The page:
I began class today showing this pattern on the screen:
The students had been previously exposed to some pattern problems but a partially completed input-output table was taking focus away from the pattern itself. Frankly, it didn’t occur to me that using a table makes the visual irrelevant until I read Fawn’s post on how she conducts her math talks. Another thing I realized was that Fawn is asking her students to read and interpret a pattern. If they are reading a visual, what’s important information for them to solve the problem?
Our math department is scheduled to present the reading strategy determining importance at next month’s staff meeting. Instead of a typical word problem I thought it would be interesting to apply that strategy to a visual pattern.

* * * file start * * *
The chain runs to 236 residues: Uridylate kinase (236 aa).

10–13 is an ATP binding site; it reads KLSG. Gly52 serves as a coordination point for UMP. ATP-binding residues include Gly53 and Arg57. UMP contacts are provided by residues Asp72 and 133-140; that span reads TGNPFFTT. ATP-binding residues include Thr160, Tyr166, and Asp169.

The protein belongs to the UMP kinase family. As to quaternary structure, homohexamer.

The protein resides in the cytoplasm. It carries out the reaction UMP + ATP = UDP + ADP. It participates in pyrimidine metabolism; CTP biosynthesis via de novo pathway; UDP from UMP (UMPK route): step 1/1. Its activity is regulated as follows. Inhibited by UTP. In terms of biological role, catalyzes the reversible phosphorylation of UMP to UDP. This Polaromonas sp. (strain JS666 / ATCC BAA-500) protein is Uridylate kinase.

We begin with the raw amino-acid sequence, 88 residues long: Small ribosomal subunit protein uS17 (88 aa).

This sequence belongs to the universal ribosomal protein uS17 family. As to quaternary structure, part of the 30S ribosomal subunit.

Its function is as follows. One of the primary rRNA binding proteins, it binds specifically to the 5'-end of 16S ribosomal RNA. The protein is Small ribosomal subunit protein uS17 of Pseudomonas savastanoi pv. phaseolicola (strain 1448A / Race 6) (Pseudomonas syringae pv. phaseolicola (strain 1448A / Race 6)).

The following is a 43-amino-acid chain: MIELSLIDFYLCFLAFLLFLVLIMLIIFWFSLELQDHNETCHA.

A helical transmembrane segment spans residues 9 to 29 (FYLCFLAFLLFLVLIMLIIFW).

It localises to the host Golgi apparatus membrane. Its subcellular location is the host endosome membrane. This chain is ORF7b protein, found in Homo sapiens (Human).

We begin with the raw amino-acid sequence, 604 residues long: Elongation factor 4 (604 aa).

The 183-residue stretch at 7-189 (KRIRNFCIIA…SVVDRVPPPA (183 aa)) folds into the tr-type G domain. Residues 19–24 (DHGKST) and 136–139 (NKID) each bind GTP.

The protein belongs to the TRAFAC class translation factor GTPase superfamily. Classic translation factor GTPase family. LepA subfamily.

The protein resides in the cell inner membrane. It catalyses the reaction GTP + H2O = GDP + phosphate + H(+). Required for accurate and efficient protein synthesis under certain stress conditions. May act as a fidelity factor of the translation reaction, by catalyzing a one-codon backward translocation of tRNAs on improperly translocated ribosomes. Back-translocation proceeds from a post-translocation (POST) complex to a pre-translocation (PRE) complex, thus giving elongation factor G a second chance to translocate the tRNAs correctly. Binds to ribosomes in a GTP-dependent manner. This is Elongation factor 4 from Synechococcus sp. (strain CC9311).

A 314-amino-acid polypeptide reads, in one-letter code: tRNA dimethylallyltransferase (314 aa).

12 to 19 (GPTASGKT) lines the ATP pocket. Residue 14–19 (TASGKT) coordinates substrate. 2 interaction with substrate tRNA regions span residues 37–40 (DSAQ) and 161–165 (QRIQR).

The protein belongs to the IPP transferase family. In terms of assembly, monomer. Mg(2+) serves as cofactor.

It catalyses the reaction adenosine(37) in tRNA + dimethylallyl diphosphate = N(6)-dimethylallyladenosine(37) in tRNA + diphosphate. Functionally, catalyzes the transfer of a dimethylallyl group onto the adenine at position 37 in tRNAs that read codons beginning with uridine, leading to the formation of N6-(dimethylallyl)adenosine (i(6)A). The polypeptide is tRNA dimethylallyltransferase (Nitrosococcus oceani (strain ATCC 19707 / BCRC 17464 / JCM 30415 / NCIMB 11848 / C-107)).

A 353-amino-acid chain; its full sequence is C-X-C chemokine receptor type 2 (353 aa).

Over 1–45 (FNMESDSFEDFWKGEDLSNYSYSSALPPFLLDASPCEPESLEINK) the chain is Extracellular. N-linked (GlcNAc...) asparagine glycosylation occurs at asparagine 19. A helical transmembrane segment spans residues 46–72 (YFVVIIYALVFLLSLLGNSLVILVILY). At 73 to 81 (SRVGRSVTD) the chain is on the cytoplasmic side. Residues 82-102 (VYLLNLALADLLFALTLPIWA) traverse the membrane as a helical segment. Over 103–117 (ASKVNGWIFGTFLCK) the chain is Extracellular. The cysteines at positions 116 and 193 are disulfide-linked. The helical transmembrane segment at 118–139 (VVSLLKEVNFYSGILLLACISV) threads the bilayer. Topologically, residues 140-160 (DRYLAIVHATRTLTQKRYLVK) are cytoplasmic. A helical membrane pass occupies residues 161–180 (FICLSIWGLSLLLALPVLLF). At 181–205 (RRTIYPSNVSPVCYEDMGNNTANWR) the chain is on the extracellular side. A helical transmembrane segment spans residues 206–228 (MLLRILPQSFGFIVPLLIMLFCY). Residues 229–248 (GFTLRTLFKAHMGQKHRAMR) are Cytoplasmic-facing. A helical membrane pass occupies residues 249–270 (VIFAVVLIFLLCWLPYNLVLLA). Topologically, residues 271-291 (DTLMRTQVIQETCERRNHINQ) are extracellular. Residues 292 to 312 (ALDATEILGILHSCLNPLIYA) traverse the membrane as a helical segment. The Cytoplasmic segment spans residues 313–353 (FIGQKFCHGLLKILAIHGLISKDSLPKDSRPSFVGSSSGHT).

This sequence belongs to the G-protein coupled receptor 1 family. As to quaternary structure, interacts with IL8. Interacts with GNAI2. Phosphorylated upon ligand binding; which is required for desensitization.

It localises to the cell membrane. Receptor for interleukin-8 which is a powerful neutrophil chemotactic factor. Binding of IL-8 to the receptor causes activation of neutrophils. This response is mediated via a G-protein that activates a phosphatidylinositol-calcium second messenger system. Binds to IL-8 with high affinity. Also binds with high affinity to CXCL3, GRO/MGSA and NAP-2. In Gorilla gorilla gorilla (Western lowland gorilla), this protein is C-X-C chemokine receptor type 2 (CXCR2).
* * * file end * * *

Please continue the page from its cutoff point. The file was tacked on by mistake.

I asked, “What’s important in this pattern that will help you predict how many dots are in the 100th figure?”
Students stared at the screen for a good ten minutes. Several had no idea where to start, a few had random guesses with no math to support their claim, but one got it.
Student: I saw that the bottom row in the first figure increases by 1.The middle row is always two more than the bottom row. The top row is always one more than the bottom row. So the 100th pattern will have 306 dots.
I didn’t ask for the equation; I probably should have to see how they would have come up with
t = 3n +6.
In any event, at least one student reasoned and persevered through the problem.